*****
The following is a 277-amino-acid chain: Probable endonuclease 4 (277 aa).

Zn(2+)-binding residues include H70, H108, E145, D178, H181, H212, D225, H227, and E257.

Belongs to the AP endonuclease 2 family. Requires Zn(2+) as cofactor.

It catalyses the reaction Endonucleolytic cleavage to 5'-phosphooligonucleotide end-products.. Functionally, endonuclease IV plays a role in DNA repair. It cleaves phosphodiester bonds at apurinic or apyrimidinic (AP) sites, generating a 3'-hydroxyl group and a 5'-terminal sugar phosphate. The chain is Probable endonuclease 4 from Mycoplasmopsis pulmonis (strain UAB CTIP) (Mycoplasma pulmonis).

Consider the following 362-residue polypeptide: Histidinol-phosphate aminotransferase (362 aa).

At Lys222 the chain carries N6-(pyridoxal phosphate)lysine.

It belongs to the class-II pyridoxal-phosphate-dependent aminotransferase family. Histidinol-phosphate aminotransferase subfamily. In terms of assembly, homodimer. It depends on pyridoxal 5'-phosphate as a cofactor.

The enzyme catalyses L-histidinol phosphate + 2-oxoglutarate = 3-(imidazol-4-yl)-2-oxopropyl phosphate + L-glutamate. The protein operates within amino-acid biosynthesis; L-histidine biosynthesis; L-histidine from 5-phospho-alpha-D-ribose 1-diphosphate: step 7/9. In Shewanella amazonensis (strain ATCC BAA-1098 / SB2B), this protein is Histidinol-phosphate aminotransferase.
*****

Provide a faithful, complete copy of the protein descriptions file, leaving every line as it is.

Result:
The following is a 277-amino-acid chain: Probable endonuclease 4 (277 aa).

Zn(2+)-binding residues include H70, H108, E145, D178, H181, H212, D225, H227, and E257.

Belongs to the AP endonuclease 2 family. Requires Zn(2+) as cofactor.

It catalyses the reaction Endonucleolytic cleavage to 5'-phosphooligonucleotide end-products.. Functionally, endonuclease IV plays a role in DNA repair. It cleaves phosphodiester bonds at apurinic or apyrimidinic (AP) sites, generating a 3'-hydroxyl group and a 5'-terminal sugar phosphate. The chain is Probable endonuclease 4 from Mycoplasmopsis pulmonis (strain UAB CTIP) (Mycoplasma pulmonis).

Consider the following 362-residue polypeptide: Histidinol-phosphate aminotransferase (362 aa).

At Lys222 the chain carries N6-(pyridoxal phosphate)lysine.

It belongs to the class-II pyridoxal-phosphate-dependent aminotransferase family. Histidinol-phosphate aminotransferase subfamily. In terms of assembly, homodimer. It depends on pyridoxal 5'-phosphate as a cofactor.

The enzyme catalyses L-histidinol phosphate + 2-oxoglutarate = 3-(imidazol-4-yl)-2-oxopropyl phosphate + L-glutamate. The protein operates within amino-acid biosynthesis; L-histidine biosynthesis; L-histidine from 5-phospho-alpha-D-ribose 1-diphosphate: step 7/9. In Shewanella amazonensis (strain ATCC BAA-1098 / SB2B), this protein is Histidinol-phosphate aminotransferase.